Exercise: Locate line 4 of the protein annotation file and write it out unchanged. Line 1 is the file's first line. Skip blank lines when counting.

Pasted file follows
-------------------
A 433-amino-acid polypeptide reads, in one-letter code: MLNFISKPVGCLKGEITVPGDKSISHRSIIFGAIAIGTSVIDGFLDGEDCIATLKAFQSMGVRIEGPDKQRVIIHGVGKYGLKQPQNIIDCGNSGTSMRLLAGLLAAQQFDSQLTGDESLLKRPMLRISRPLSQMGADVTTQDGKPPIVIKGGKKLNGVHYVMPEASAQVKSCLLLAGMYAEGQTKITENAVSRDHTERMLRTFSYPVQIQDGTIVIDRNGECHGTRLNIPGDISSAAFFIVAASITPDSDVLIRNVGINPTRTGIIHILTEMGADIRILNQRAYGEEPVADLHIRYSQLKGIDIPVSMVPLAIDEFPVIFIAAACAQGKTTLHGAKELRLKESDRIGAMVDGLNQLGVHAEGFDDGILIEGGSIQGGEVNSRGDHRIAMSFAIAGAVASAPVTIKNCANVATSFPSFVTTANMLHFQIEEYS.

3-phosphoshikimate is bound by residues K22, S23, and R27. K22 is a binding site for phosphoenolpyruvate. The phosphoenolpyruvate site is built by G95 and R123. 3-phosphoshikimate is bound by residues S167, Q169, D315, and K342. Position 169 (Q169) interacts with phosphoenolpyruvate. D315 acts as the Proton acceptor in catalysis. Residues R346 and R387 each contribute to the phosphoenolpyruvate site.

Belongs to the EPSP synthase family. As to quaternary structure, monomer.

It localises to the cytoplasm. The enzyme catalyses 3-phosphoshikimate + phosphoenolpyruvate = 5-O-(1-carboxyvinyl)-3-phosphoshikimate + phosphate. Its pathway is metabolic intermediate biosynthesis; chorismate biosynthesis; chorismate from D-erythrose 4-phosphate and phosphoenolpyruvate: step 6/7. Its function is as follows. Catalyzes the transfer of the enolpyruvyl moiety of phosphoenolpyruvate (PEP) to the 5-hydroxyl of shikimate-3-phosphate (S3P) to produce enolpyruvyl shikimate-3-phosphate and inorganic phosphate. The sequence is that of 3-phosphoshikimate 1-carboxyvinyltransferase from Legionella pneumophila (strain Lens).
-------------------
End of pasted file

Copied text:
It localises to the cytoplasm. The enzyme catalyses 3-phosphoshikimate + phosphoenolpyruvate = 5-O-(1-carboxyvinyl)-3-phosphoshikimate + phosphate. Its pathway is metabolic intermediate biosynthesis; chorismate biosynthesis; chorismate from D-erythrose 4-phosphate and phosphoenolpyruvate: step 6/7. Its function is as follows. Catalyzes the transfer of the enolpyruvyl moiety of phosphoenolpyruvate (PEP) to the 5-hydroxyl of shikimate-3-phosphate (S3P) to produce enolpyruvyl shikimate-3-phosphate and inorganic phosphate. The sequence is that of 3-phosphoshikimate 1-carboxyvinyltransferase from Legionella pneumophila (strain Lens).